Introduction to the Yamas & Niyamas

The Yamas and Niyamas are the 10 fundamental practices of YOGA, the scientific path for Self-Realization. By ‘fundamental’ I mean to say that these practices form the foundation of all Yoga practices, and no Yoga practice is complete without them.

The Yamas are:

1. Ahimsa: non-violence

2. Satya: truthfulness

3.Asteya: non-stealing

4. Bramhacharya: self-restraint (mental and physical), as pertains to sexuality

5. Aparigraha: non-hoarding, non-greediness

The Niyamas are:

1. Sauca: cleanliness, both internal and external (mental and physical)

2. Santosh: contentment

3. Tapas: austerity and self-discipline

4. Swadhyaya: self-study

5. Ishwarpranidhana: surrendering personal will to the Supreme Self

Just as there are many ways to render a Raga (melodic scale) in Indian music, similarly there are many ways to interpret the Yamas and Niyamas. However, this does not mean that just ‘any’ interpretation will do. The ‘doing’ (in the case, of the Yamas and Niyamas) is always in our actions (thoughts and deeds), and unless these principles are translated into our daily actions, one has not correctly ‘interpreted’ them.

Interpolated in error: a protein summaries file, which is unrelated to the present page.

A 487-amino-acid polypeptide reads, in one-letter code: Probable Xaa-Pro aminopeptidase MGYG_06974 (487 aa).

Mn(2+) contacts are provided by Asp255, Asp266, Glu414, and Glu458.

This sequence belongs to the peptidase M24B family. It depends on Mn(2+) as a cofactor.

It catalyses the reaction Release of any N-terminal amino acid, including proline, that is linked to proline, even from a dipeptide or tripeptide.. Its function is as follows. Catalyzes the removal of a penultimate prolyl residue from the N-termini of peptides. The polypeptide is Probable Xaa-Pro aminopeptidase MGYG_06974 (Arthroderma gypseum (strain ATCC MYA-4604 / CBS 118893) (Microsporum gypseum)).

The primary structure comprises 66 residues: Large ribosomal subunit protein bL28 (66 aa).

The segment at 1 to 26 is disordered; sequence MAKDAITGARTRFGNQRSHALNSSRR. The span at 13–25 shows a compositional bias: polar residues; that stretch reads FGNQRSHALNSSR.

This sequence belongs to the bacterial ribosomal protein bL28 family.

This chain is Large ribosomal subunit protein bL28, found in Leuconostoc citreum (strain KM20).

Unless these principles are truly put into practice, Self-Realization, or perfection in Yoga is impossible. Likewise, unless these basic practices (particularly the Yamas) are engaged in constantly, a human being becomes a dysfunctional person and can never find true peace in this world or the next.

There are people who talk about and write about these principles but never fully practice them. There are some misinformed persons who refer to these principles as the first two ‘steps’ of Yoga and believe these principles are applicable only to novices on the path. The intelligent, however, realize Yoga, and indeed, life itself, is comprised of ‘limbs’ which together comprise a homogenous whole. In this respect, we can say that the Yamas are the ‘feet’ and Niyamas the ‘legs’ of Yoga; or (leaving aside the discussion of Yoga for a moment) these principles and practices are the foundation and supporting structure of Life.

Those who practice Yoga without practicing the Yamas and Niyamas have neither feet to stand on nor legs to support them, and can never go very far with their Yoga practices. Likewise, without the practice of non-violence, truthfulness, non-stealing, godly character (as opposed to ‘dog-ly’ character’), and non-piggishness it is impossible for any human being to be truly happy in this world. And without the practice of purity, contentment, self-discipline, self-introspection and observation, and renouncing one’s false pride and vanity (that is, giving up one’s ego), it is NOT possible to remain healthy and happy and reach one’s full potential in life.

The purpose in discussing the Yamas and Niyamas is to impress upon our minds the necessity of applying these fundamental practices in every aspect of our existence. We have begun this discussion with Ahimsa (non-violence), which is the essence of all those that follow.

Arya Putra

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